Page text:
Is Baclofen a Narcotic?
Baclofen (Lioresal®, Gablofen®) is a prescription medication approved to treat spasticity caused by conditions such as multiple sclerosis (MS), cerebral palsy, or spinal cord injuries or diseases. Baclofen is not a narcotic. Although it is not fully understood exactly how the drug works to treat spasticity, it is chemically similar to gamma-aminobutyric acid (GABA), a chemical messenger in the central nervous system. The primary activity of GABA is to inhibit nerve signals, and baclofen might have actions that are similar to this.
Baclofen intrathecal infusion (delivered directly to the spinal cord by a pump) works to provide the medication directly to the spinal cord. This, to some extent, spares the rest of the body from side effects.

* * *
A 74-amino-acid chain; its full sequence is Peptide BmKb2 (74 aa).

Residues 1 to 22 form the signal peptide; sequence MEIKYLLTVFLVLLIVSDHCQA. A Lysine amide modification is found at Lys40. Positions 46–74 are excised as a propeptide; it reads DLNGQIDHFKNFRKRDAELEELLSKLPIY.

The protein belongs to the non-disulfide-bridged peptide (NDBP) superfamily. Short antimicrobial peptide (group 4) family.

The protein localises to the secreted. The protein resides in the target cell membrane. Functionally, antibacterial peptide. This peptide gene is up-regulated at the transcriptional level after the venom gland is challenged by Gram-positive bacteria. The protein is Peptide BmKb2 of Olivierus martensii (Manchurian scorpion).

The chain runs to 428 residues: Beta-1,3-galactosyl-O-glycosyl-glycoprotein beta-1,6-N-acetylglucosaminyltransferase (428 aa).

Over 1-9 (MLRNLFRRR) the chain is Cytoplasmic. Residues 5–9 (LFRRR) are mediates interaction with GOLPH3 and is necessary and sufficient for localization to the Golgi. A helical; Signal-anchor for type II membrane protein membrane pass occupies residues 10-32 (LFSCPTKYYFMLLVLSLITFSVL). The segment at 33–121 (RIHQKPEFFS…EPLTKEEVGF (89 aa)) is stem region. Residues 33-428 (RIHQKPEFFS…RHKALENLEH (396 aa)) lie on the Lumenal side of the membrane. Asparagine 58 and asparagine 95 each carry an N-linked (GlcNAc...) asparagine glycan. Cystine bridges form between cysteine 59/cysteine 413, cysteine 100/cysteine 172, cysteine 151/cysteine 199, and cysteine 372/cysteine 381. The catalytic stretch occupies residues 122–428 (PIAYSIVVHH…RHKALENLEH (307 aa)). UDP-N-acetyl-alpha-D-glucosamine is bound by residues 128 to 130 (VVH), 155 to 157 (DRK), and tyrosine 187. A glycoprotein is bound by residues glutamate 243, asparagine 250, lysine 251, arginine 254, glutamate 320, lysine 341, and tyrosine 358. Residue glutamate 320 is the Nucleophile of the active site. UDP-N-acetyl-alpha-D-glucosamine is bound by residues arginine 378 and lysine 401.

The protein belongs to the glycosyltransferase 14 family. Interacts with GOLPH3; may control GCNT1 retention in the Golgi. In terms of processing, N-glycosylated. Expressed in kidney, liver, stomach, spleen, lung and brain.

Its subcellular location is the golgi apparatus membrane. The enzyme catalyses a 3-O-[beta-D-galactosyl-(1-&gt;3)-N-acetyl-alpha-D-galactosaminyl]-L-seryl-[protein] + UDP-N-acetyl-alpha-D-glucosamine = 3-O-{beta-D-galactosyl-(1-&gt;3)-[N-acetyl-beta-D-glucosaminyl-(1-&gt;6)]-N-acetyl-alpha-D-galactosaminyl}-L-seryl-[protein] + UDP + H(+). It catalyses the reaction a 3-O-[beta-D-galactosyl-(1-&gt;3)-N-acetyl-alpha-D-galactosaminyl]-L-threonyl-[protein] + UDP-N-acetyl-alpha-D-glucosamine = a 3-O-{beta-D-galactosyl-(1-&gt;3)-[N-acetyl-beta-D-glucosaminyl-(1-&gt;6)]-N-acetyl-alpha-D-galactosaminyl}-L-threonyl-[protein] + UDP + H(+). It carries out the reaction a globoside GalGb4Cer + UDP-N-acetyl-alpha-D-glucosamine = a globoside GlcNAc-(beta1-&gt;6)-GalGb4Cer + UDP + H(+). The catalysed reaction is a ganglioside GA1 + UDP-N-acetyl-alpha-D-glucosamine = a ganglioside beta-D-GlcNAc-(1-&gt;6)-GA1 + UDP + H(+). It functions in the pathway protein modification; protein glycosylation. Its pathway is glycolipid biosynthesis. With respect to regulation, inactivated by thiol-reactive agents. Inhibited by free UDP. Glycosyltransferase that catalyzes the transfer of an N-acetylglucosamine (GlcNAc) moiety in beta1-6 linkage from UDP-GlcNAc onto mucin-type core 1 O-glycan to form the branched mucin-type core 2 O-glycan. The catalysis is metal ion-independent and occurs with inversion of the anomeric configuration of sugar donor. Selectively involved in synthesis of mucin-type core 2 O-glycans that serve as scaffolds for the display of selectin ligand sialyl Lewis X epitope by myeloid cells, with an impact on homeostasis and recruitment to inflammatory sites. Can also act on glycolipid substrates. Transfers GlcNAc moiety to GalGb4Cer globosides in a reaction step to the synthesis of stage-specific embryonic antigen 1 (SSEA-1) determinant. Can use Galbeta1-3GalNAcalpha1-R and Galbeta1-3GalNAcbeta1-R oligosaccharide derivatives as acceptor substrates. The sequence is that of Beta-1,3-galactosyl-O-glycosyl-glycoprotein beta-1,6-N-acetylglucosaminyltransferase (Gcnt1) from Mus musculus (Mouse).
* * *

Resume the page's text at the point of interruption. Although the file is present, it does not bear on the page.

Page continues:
Although baclofen is not a narcotic and is not an addictive medication, it can cause severe withdrawal symptoms if stopped too quickly. Severe cases can even be fatal. Do not stop taking baclofen without your healthcare provider's approval and supervision.
(Click Baclofen to read the complete eMedTV article, which discusses how this medication works and provides detailed information on its effects, potential side effects, and general precautions.)